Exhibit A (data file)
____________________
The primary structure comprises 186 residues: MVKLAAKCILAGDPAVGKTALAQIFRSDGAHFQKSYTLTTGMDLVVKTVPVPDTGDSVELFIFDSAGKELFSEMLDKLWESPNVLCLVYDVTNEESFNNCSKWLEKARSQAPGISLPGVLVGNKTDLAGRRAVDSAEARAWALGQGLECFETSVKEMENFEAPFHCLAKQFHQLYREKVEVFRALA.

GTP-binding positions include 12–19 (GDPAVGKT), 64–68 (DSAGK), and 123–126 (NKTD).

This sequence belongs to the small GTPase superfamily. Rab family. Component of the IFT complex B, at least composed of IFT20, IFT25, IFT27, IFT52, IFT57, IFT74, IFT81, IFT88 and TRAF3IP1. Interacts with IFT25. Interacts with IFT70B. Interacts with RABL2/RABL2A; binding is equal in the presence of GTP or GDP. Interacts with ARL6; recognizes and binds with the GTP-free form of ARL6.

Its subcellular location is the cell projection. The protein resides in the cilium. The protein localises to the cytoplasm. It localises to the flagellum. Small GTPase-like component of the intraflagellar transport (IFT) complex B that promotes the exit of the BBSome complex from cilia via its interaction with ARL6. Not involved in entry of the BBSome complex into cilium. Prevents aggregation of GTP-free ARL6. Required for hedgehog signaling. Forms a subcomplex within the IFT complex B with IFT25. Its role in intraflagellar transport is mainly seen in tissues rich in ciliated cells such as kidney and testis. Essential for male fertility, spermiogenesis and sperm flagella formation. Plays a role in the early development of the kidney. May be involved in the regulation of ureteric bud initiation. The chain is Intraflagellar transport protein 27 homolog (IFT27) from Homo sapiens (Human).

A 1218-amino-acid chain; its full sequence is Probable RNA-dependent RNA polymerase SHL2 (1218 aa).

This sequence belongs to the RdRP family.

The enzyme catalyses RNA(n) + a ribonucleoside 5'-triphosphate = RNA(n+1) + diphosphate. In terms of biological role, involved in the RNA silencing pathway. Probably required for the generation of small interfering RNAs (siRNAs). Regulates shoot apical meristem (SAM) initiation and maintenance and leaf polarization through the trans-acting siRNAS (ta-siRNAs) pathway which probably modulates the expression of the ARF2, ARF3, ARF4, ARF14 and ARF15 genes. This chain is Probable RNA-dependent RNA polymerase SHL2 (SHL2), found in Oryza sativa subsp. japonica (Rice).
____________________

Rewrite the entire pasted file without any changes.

The primary structure comprises 186 residues: MVKLAAKCILAGDPAVGKTALAQIFRSDGAHFQKSYTLTTGMDLVVKTVPVPDTGDSVELFIFDSAGKELFSEMLDKLWESPNVLCLVYDVTNEESFNNCSKWLEKARSQAPGISLPGVLVGNKTDLAGRRAVDSAEARAWALGQGLECFETSVKEMENFEAPFHCLAKQFHQLYREKVEVFRALA.

GTP-binding positions include 12–19 (GDPAVGKT), 64–68 (DSAGK), and 123–126 (NKTD).

This sequence belongs to the small GTPase superfamily. Rab family. Component of the IFT complex B, at least composed of IFT20, IFT25, IFT27, IFT52, IFT57, IFT74, IFT81, IFT88 and TRAF3IP1. Interacts with IFT25. Interacts with IFT70B. Interacts with RABL2/RABL2A; binding is equal in the presence of GTP or GDP. Interacts with ARL6; recognizes and binds with the GTP-free form of ARL6.

Its subcellular location is the cell projection. The protein resides in the cilium. The protein localises to the cytoplasm. It localises to the flagellum. Small GTPase-like component of the intraflagellar transport (IFT) complex B that promotes the exit of the BBSome complex from cilia via its interaction with ARL6. Not involved in entry of the BBSome complex into cilium. Prevents aggregation of GTP-free ARL6. Required for hedgehog signaling. Forms a subcomplex within the IFT complex B with IFT25. Its role in intraflagellar transport is mainly seen in tissues rich in ciliated cells such as kidney and testis. Essential for male fertility, spermiogenesis and sperm flagella formation. Plays a role in the early development of the kidney. May be involved in the regulation of ureteric bud initiation. The chain is Intraflagellar transport protein 27 homolog (IFT27) from Homo sapiens (Human).

A 1218-amino-acid chain; its full sequence is Probable RNA-dependent RNA polymerase SHL2 (1218 aa).

This sequence belongs to the RdRP family.

The enzyme catalyses RNA(n) + a ribonucleoside 5'-triphosphate = RNA(n+1) + diphosphate. In terms of biological role, involved in the RNA silencing pathway. Probably required for the generation of small interfering RNAs (siRNAs). Regulates shoot apical meristem (SAM) initiation and maintenance and leaf polarization through the trans-acting siRNAS (ta-siRNAs) pathway which probably modulates the expression of the ARF2, ARF3, ARF4, ARF14 and ARF15 genes. This chain is Probable RNA-dependent RNA polymerase SHL2 (SHL2), found in Oryza sativa subsp. japonica (Rice).